Morning News Roundup - February 9, 2009

From The Washington Post

Senior Obama administration officials sought to intensify pressure on Congress yesterday to pass a massive stimulus package for the crumbling economy, warning lawmakers of the consequences of delay while rescheduling the unveiling of their financial rescue plan to keep the spotlight on Capitol Hill.
...The Senate will hold a key procedural vote today on the stimulus package to determine whether a compromise struck this weekend, which removed about $100 billion in spending from the bill, will persuade enough Republicans to support the measure.
...President Obama plans to fly today to Elkhart, Ind., where the unemployment rate has soared to 15.3 percent -- about twice the national average -- before holding a prime-time news conference to urge congressional leaders to quickly reconcile the two versions of the bill.
The administration's top economic officials said yesterday that, as negotiations on the stimulus bill progress, Obama is interested in restoring support for education and for cash-strapped state and local governments -- measures that were stripped out in the Senate version of the plan.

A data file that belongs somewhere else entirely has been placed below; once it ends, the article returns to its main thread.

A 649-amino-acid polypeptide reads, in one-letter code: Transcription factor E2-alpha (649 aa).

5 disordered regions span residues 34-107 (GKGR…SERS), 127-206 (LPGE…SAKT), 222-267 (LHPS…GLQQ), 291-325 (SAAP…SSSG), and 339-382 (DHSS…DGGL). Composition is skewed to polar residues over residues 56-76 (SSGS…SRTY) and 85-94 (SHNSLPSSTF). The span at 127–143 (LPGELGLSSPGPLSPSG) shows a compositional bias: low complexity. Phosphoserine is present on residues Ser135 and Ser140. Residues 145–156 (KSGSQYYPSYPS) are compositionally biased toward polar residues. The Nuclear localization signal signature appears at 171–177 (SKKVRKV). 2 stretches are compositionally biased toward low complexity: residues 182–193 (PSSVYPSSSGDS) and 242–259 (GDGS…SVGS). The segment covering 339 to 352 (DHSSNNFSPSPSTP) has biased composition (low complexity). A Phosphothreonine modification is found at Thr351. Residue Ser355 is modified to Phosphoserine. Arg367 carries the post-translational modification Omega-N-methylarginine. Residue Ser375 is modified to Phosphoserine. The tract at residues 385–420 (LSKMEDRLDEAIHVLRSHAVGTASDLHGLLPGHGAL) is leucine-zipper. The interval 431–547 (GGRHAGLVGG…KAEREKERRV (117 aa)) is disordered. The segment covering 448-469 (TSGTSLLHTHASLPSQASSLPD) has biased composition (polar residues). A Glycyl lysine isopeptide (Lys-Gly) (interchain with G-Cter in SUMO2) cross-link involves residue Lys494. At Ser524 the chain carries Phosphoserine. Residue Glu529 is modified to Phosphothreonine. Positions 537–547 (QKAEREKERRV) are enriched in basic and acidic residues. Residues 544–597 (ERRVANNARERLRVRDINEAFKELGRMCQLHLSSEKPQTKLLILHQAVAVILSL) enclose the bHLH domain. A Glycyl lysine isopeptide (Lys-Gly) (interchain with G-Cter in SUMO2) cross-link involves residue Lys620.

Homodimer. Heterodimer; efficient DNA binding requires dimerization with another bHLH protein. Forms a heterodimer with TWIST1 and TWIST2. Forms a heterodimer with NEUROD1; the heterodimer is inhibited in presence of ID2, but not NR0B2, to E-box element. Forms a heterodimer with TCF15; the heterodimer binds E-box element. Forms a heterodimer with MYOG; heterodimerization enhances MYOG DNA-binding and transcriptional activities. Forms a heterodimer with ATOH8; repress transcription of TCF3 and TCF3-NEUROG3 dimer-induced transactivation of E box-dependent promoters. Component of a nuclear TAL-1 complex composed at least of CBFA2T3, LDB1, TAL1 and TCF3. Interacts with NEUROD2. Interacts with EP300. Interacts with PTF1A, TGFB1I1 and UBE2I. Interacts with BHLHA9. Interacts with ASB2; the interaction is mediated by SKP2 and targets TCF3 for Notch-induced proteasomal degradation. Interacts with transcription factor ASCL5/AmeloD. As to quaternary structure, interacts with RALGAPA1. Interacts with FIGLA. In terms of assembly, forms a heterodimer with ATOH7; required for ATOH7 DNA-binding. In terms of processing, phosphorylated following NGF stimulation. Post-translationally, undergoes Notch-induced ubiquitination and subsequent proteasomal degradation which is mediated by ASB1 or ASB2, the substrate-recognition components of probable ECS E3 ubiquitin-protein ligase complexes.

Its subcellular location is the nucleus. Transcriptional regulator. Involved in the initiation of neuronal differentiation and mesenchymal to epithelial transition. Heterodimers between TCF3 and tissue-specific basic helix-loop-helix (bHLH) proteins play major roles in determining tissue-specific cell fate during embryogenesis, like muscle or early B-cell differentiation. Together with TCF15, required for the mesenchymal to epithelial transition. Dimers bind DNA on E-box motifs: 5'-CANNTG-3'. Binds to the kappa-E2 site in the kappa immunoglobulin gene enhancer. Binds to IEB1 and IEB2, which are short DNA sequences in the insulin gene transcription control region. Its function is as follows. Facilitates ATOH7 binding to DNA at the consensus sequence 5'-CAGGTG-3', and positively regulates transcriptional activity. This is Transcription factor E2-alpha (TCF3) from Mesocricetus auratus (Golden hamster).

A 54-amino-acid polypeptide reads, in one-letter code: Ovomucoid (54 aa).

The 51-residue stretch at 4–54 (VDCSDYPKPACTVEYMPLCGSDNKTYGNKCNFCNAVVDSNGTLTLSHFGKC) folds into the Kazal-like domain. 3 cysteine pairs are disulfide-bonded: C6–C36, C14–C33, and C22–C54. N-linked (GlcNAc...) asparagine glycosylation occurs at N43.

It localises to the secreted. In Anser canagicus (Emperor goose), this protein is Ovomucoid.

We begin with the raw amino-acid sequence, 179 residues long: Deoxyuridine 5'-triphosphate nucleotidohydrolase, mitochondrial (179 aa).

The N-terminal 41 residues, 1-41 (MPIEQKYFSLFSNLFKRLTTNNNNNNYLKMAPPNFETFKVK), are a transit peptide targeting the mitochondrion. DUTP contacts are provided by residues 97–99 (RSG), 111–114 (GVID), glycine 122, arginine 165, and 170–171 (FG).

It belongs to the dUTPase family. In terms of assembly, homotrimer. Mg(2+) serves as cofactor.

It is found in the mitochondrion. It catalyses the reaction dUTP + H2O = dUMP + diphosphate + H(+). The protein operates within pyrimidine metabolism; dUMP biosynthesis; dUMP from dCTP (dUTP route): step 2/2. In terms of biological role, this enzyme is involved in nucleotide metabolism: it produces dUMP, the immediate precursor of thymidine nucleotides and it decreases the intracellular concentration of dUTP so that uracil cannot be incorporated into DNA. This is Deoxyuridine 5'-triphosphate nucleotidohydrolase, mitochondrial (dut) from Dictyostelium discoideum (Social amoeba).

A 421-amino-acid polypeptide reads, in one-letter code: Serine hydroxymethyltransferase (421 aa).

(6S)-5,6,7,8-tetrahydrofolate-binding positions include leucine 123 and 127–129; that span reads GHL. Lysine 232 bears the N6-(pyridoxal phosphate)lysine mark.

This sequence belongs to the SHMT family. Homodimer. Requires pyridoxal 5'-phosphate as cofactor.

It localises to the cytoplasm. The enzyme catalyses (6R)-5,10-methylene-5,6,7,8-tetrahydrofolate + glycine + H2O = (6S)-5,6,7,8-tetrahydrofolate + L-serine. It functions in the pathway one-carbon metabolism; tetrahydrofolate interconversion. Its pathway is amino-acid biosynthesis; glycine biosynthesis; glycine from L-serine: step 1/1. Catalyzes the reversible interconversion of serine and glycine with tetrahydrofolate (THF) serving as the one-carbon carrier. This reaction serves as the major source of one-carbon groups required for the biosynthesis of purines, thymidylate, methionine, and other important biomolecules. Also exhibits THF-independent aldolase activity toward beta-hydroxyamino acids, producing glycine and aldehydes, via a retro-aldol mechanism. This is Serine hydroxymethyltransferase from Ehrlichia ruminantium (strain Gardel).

To persuade enough moderate Republicans to vote for the measure, leaders also added tax credits for home and auto purchases, and provided relief from the alternative minimum tax.
..."The most important thing is to get this done for the sake of an economy that lost 600,000 jobs in one month," Lawrence H. Summers, director of the National Economic Council, said yesterday on ABC's "This Week."
The plan has come under intense criticism from many Republicans, who have called it unfocused and wasteful. They also have complained that they have been locked out of the bill-writing process, despite Obama's public efforts to reach out to Republicans.
..."You need to get it right. You don't want to spend these precious taxpayer dollars in the wrong way," Sen. John Ensign (R-Nev.) said on NBC's "Meet the Press."
Christina D. Romer, chair of the Council of Economic Advisers, warned that if a large stimulus plan were not enacted, it would have a "catastrophic" impact on the economy. "I feel very strongly it's in our hands, that if we can get this package through, we can turn it around and be back on the road to growth," Romer said on CBS.